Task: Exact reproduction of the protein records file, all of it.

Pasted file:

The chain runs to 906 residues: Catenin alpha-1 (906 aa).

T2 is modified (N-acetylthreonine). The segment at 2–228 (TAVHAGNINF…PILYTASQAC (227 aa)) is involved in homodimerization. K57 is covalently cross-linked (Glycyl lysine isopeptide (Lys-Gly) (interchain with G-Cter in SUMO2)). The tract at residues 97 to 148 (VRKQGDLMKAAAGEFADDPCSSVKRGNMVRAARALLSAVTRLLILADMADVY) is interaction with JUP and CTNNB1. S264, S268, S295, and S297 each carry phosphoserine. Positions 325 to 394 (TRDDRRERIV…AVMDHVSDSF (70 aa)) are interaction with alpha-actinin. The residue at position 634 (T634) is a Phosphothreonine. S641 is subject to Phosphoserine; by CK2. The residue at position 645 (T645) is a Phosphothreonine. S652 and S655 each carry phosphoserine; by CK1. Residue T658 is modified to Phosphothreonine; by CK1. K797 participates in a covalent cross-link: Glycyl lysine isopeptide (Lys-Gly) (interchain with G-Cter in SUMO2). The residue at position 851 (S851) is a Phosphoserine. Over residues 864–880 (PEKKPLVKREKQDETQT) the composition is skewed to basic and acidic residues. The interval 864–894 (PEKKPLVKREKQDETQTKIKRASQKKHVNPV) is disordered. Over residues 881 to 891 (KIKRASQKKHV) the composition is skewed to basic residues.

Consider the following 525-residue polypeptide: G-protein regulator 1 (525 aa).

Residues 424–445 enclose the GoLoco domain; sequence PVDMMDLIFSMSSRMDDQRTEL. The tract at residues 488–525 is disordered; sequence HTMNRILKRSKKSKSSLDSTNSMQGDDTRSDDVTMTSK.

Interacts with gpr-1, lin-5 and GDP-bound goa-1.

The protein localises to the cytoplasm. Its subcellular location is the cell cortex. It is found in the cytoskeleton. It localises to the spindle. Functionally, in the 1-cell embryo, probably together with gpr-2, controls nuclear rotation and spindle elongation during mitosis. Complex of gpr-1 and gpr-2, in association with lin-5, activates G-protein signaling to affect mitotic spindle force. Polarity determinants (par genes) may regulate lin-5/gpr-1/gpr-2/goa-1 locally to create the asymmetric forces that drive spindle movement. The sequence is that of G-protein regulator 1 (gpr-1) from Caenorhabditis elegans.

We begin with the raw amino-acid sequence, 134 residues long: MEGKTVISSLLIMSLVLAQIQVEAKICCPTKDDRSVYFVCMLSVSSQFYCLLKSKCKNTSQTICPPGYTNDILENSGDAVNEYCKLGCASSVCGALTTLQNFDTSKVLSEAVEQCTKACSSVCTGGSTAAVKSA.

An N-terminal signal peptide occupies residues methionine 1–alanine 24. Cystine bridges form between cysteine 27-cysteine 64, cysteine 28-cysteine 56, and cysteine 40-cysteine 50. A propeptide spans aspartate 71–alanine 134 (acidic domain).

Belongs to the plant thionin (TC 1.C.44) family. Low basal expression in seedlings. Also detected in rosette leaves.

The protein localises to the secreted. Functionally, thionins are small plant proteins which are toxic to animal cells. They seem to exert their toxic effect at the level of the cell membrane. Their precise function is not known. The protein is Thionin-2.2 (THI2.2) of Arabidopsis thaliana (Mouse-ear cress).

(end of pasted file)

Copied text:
The chain runs to 906 residues: Catenin alpha-1 (906 aa).

T2 is modified (N-acetylthreonine). The segment at 2–228 (TAVHAGNINF…PILYTASQAC (227 aa)) is involved in homodimerization. K57 is covalently cross-linked (Glycyl lysine isopeptide (Lys-Gly) (interchain with G-Cter in SUMO2)). The tract at residues 97 to 148 (VRKQGDLMKAAAGEFADDPCSSVKRGNMVRAARALLSAVTRLLILADMADVY) is interaction with JUP and CTNNB1. S264, S268, S295, and S297 each carry phosphoserine. Positions 325 to 394 (TRDDRRERIV…AVMDHVSDSF (70 aa)) are interaction with alpha-actinin. The residue at position 634 (T634) is a Phosphothreonine. S641 is subject to Phosphoserine; by CK2. The residue at position 645 (T645) is a Phosphothreonine. S652 and S655 each carry phosphoserine; by CK1. Residue T658 is modified to Phosphothreonine; by CK1. K797 participates in a covalent cross-link: Glycyl lysine isopeptide (Lys-Gly) (interchain with G-Cter in SUMO2). The residue at position 851 (S851) is a Phosphoserine. Over residues 864–880 (PEKKPLVKREKQDETQT) the composition is skewed to basic and acidic residues. The interval 864–894 (PEKKPLVKREKQDETQTKIKRASQKKHVNPV) is disordered. Over residues 881 to 891 (KIKRASQKKHV) the composition is skewed to basic residues.

Consider the following 525-residue polypeptide: G-protein regulator 1 (525 aa).

Residues 424–445 enclose the GoLoco domain; sequence PVDMMDLIFSMSSRMDDQRTEL. The tract at residues 488–525 is disordered; sequence HTMNRILKRSKKSKSSLDSTNSMQGDDTRSDDVTMTSK.

Interacts with gpr-1, lin-5 and GDP-bound goa-1.

The protein localises to the cytoplasm. Its subcellular location is the cell cortex. It is found in the cytoskeleton. It localises to the spindle. Functionally, in the 1-cell embryo, probably together with gpr-2, controls nuclear rotation and spindle elongation during mitosis. Complex of gpr-1 and gpr-2, in association with lin-5, activates G-protein signaling to affect mitotic spindle force. Polarity determinants (par genes) may regulate lin-5/gpr-1/gpr-2/goa-1 locally to create the asymmetric forces that drive spindle movement. The sequence is that of G-protein regulator 1 (gpr-1) from Caenorhabditis elegans.

We begin with the raw amino-acid sequence, 134 residues long: MEGKTVISSLLIMSLVLAQIQVEAKICCPTKDDRSVYFVCMLSVSSQFYCLLKSKCKNTSQTICPPGYTNDILENSGDAVNEYCKLGCASSVCGALTTLQNFDTSKVLSEAVEQCTKACSSVCTGGSTAAVKSA.

An N-terminal signal peptide occupies residues methionine 1–alanine 24. Cystine bridges form between cysteine 27-cysteine 64, cysteine 28-cysteine 56, and cysteine 40-cysteine 50. A propeptide spans aspartate 71–alanine 134 (acidic domain).

Belongs to the plant thionin (TC 1.C.44) family. Low basal expression in seedlings. Also detected in rosette leaves.

The protein localises to the secreted. Functionally, thionins are small plant proteins which are toxic to animal cells. They seem to exert their toxic effect at the level of the cell membrane. Their precise function is not known. The protein is Thionin-2.2 (THI2.2) of Arabidopsis thaliana (Mouse-ear cress).